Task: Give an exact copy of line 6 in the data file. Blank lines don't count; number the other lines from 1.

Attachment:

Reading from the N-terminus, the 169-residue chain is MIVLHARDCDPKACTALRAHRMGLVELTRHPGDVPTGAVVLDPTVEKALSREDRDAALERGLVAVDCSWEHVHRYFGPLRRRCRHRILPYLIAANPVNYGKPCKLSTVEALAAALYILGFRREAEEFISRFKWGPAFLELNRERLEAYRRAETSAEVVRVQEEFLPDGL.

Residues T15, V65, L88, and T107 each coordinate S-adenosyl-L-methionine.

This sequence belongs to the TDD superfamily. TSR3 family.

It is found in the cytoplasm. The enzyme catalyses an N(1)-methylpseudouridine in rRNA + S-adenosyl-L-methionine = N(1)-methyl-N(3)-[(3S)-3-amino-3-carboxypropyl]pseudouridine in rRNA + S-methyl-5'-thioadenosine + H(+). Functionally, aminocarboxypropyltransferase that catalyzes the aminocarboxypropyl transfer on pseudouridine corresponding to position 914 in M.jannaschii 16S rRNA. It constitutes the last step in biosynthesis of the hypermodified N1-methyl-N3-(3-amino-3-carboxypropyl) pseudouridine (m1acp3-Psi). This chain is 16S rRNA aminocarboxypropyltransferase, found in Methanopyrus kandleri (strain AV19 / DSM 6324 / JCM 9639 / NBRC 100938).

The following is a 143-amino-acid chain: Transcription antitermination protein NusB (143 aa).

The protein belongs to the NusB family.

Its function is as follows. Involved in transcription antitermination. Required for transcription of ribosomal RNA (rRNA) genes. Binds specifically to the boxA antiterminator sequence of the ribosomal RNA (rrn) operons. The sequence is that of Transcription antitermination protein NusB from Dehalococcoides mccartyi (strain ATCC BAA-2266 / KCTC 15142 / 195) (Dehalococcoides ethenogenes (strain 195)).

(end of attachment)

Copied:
The protein belongs to the NusB family.